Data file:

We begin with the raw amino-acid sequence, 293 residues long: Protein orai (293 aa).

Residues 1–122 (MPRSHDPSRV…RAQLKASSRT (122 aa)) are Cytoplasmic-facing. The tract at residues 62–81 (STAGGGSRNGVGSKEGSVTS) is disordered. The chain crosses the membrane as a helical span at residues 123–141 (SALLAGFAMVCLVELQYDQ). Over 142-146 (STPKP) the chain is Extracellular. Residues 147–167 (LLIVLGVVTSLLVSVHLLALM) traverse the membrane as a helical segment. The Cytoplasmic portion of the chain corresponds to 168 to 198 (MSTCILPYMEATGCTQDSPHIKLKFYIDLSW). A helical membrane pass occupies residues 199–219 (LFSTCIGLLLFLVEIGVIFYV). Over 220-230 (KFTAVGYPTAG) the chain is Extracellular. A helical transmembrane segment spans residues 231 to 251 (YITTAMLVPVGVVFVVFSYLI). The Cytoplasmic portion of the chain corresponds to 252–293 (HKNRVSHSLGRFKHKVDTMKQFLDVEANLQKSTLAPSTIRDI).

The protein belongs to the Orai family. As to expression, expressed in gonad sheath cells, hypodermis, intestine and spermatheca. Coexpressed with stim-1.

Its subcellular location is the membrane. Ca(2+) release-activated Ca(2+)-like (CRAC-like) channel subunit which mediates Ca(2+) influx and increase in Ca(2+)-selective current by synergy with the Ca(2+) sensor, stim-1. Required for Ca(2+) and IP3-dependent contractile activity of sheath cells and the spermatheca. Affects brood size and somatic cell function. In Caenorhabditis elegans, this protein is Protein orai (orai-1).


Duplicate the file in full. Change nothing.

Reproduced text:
We begin with the raw amino-acid sequence, 293 residues long: Protein orai (293 aa).

Residues 1–122 (MPRSHDPSRV…RAQLKASSRT (122 aa)) are Cytoplasmic-facing. The tract at residues 62–81 (STAGGGSRNGVGSKEGSVTS) is disordered. The chain crosses the membrane as a helical span at residues 123–141 (SALLAGFAMVCLVELQYDQ). Over 142-146 (STPKP) the chain is Extracellular. Residues 147–167 (LLIVLGVVTSLLVSVHLLALM) traverse the membrane as a helical segment. The Cytoplasmic portion of the chain corresponds to 168 to 198 (MSTCILPYMEATGCTQDSPHIKLKFYIDLSW). A helical membrane pass occupies residues 199–219 (LFSTCIGLLLFLVEIGVIFYV). Over 220-230 (KFTAVGYPTAG) the chain is Extracellular. A helical transmembrane segment spans residues 231 to 251 (YITTAMLVPVGVVFVVFSYLI). The Cytoplasmic portion of the chain corresponds to 252–293 (HKNRVSHSLGRFKHKVDTMKQFLDVEANLQKSTLAPSTIRDI).

The protein belongs to the Orai family. As to expression, expressed in gonad sheath cells, hypodermis, intestine and spermatheca. Coexpressed with stim-1.

Its subcellular location is the membrane. Ca(2+) release-activated Ca(2+)-like (CRAC-like) channel subunit which mediates Ca(2+) influx and increase in Ca(2+)-selective current by synergy with the Ca(2+) sensor, stim-1. Required for Ca(2+) and IP3-dependent contractile activity of sheath cells and the spermatheca. Affects brood size and somatic cell function. In Caenorhabditis elegans, this protein is Protein orai (orai-1).